Leslie Mbula says he is wondering why government has announced a compulsory take-over of Horizon School within five years, when it signed a Memorandum of Understanding (MoU) that it would operate for 90 years.

And Lands Minister Jean Kapata confirmed, Monday, that the land on which Horizon School was sitting had been compulsorily acquired, insisting that it was in public interest.

“Government has been made aware of reports circulating in certain sections of the media, alleging that his Excellency Dr Edgar Chagwa Lungu, President of the Republic of Zambia has compulsorily acquired and sold the land on which Horizon School is sitting to a Chinese investor. Government is restrained from responding to these reports in detail because on 20th November, 2019, the owners of Horizon School commenced legal action against the State over this matter. Government wishes to confirm that the land on which Horizon School sits has been compulsorily acquired by the State in accordance with the Lands Acquisition Act,” Kapata stated.

“The purpose for the compulsory acquisition is for public interest, the Act empowers the President to compulsorily acquire any land whenever he is of the opinion that it is desirable or expedient to do so in the interest of the Republic. Further, Government Gazette Notice No. 6814 of 15th November, 2019, does not state anywhere that the President has personal interest in the land. The Lands Acquisition Act ordinarily provides for compensation either in monetary terms or alternative land. However, we are constrained from giving any further details as the matter is in court. Government has no intention to disrupt the operations and curriculum of the school after the process of compulsory acquisition.”

But in an interview, Mbula, who is Horizon School board chairperson, said the school had never abrogated any conditions given by government.

“We have just been told that the school is being compulsorily acquired. Now, we don’t know the reason; we don’t know anything at all because no reason has been given so we are just wondering why this is so. We are in the dark, but we are very sad because we think that, at last, Zambia has a school of excellence. We received the Gazette Notice, which came out on the 20th of September, 2019, and they said we are going to close this thing on the 20th of November and then another notice came that they are going to take-over on 30th December, 2019. We have not been told what the land has been acquired for. We have gone to our lawyers and they have written to the government; we are saying there is nothing bigger in terms of public goods than a school or education, the school is investing in human resource. And over the 90 years that is the agreement we can have hundreds of thousands of pupils going through that school,” Mbula said.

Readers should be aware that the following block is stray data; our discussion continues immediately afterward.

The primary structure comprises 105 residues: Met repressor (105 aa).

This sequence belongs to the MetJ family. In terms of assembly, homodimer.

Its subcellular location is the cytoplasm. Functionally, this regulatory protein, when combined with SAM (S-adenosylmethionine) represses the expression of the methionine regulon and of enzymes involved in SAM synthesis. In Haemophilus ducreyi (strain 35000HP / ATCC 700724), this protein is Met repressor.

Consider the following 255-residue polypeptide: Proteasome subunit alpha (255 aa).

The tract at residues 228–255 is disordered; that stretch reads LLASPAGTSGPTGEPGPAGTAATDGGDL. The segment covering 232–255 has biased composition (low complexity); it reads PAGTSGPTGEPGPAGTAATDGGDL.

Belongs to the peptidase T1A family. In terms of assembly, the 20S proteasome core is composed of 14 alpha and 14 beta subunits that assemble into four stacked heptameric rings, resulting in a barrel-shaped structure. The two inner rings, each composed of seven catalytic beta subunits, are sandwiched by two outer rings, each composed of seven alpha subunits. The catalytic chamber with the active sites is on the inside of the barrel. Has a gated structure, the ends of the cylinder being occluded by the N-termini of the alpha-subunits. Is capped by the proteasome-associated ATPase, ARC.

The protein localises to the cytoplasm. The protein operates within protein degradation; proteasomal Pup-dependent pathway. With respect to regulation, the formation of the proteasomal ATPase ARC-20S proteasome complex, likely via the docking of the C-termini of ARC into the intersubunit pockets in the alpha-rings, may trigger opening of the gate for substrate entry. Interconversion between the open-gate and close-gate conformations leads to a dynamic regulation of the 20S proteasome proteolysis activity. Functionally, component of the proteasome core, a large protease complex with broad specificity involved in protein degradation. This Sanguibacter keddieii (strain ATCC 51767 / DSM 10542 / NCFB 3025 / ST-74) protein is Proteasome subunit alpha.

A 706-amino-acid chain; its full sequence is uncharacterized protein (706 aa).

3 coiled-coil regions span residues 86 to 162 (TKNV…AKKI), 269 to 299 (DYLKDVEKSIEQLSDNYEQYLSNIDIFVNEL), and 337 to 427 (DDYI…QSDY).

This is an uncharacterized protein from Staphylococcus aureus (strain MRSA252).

“Before we were allocated that land, we exhaustively consulted and because of that, we are confident. We have a Memorandum of Understanding, which said we are going to be there for 30 years and then later on, we signed the contract with government, not with one Ministry, but with our Justice Ministry to say we will be there for 90 years because of the value of education. The contract we signed with government was given conditions and we have actually fulfilled those conditions; we have never abrogated any of the conditions that we were given!”

Mbula, who is also a former Secretary to the Cabinet, said the school provided the best education in Zambia and that it provided scholarships for pupils that came from poor backgrounds.

“This school is providing the best education in Zambia. It was established after exhaustive consultations with government, not only one Ministry, but all the ministries, including the Attorney General. Being the former Secretary to the Cabinet, I had to make sure that everything was above board and we established this school because we felt that we need a school of high quality like Horizon. This school is so much of high quality that, currently, the pupils from that school are topping the list! We have 100 per cent pass rate at grade seven; grade nine and grade 12; we have only had five graduations at grade 12,” narrated Mbula.

“What you need to understand is that the school is not for the rich; it is also for the poor. We bring poor children from poor backgrounds provided they have richness in their head; we give them scholarships. Currently, we have 550 pupils of those 250 are on scholarship ranging between 10 per cent and 100 per cent because we think that we should not leave anybody behind when it comes to education. This school has been operating for that short time and within that short time, this school has excelled academically and in sports. This year, alone, we have won all the trophies: football trophies, basketball, chess and we have been organizing Olympiads.”